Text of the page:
(1.45 - 1.5)/1.5 = (0.025 - iUK)/(1+iUK) => iUK = 6%
Therefore, the annual UK interest rate is approximately 12%.
Similarly, you can calculate the forward rate based on the two interest rates and the spot rate.
Interest parity ensures that the return on a hedged (or "covered") foreign investment will just equal the domestic interest rate in investments of identical risk, thereby eliminating the possibility of having a money machine. When this condition holds, the covered interest differential - the difference between the domestic interest rate and the hedged foreign rate - is zero.
If the difference is not zero, covered interest arbitrage will generate profits without any risk or investment.
For example, suppose the interest rate on GBP (£) is 12% in London and the interest rate on a comparable U.S. dollar investment in New York is 7%. The pound spot rate is £:$ = 1.75 and the one-year forward rate is £:$ = 1.68. These rates imply a forward discount on sterling of 4% [(1.68 - 1.75)/1.75] and a covered yield on sterling approximately equal to 8% (12% - 4%). Suppose the borrowing and lending rates are identical and the bid-ask spread in the spot and forward markets is zero. An arbitrageur will:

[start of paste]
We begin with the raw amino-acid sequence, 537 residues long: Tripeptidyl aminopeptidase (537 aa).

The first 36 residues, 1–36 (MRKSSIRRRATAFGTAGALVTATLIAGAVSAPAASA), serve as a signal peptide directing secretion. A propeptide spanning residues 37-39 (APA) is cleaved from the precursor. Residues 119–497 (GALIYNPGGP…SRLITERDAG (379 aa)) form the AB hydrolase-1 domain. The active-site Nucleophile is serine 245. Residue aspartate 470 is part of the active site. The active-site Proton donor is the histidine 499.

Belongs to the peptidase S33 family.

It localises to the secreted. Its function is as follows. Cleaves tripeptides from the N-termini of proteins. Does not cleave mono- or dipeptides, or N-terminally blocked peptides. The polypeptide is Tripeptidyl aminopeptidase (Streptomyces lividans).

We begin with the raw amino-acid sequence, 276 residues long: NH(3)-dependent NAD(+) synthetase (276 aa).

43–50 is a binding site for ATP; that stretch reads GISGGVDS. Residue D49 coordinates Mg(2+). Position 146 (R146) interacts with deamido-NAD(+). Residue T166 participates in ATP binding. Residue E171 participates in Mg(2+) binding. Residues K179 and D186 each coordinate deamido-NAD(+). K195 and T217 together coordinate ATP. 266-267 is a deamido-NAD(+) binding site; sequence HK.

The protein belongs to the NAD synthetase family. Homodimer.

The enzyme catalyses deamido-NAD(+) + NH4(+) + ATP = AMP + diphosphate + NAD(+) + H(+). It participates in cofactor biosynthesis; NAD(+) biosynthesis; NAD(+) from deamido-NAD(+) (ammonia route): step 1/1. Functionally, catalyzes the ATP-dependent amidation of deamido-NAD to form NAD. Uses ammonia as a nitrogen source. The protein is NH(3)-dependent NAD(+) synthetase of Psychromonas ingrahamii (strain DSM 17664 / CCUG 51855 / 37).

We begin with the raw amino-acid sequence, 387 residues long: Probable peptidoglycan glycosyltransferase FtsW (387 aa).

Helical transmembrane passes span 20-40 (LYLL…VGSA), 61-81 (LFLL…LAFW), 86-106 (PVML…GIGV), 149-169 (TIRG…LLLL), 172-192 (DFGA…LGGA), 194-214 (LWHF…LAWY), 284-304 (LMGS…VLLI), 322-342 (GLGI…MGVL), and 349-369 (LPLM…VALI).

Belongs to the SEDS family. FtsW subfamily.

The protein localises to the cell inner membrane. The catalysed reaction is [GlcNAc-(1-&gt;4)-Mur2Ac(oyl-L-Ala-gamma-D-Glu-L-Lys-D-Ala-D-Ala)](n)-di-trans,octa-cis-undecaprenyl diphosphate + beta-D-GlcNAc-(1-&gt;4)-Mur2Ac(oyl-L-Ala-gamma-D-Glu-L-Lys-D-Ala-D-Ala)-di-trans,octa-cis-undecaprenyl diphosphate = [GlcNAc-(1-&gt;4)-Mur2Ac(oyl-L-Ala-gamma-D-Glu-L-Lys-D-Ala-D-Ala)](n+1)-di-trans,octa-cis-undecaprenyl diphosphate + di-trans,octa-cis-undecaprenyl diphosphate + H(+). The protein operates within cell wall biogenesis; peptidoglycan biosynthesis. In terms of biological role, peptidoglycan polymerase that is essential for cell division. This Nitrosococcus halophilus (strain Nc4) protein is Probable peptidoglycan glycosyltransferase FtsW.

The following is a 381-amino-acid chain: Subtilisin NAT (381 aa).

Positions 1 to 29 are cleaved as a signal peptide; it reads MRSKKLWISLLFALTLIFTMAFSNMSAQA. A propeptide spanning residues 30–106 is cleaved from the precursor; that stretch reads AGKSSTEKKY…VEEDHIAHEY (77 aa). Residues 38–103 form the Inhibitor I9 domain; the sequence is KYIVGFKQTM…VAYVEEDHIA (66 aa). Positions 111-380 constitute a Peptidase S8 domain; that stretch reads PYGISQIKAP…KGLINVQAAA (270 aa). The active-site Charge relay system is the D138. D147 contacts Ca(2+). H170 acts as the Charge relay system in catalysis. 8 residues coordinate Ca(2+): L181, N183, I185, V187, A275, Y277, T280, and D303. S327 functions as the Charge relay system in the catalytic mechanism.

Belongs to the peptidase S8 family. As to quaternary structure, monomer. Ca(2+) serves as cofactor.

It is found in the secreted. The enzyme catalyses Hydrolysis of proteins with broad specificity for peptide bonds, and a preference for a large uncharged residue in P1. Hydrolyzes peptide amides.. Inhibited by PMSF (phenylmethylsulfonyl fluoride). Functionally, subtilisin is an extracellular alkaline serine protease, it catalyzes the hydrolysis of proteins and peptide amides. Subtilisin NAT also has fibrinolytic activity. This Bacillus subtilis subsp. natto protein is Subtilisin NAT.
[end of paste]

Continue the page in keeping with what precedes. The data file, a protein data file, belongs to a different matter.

- Borrow $1,000,000 in New York at 7%;
- Convert the $1,000,000 to £571,428.57 at £1 = $1.75;
- Invest the £571,428.57 in London at 12% for one year, and sell £640,000 forward at a rate of £1 = $1.68 for delivery in one year.
- At the end of the year, collect £640,000 from his investment in London, deliver it to the bank's foreign exchange department in return for $1,075,200, and use $1,070,000 to repay the loan in New York. The arbitrageur will earn $5,200 on this set of transactions with no investment at all.
User Contributed Comments 3
|CFAToad||In the first part if this reading, you say a:b = S, where a is the price currency (variable) and b is the base currency (fixed). But you have strayed off of that since then. I can still make heads and tails of the discussion. But this is annoying. If you would at least annotate the S with the applicable currency, this would go a lot easier.|
|akhlo||This is counter-intuitive to me for some reason. Normally when interest rate is high, exchange rate will be stronger because it attracts foreigner to buy that currency. But IRP says if the interest rate is higher in one country then the other country will have a forward premium (meaning the higher interest country's currency is worth less?). I'm confused.|
|jsaint||Akhlo, the spot rate can be stronger from people buying higher yielding securities in the foreign currency, meaning the forward would trade at less of a premium to spot. The interest rate also affects how the currency moves over time (higher interest can lead to higher inflation if all else is equal, and therefore a weaker currency in the future)|
I was very pleased with your notes and question bank. I especially like the mock exams because it helped to pull everything together.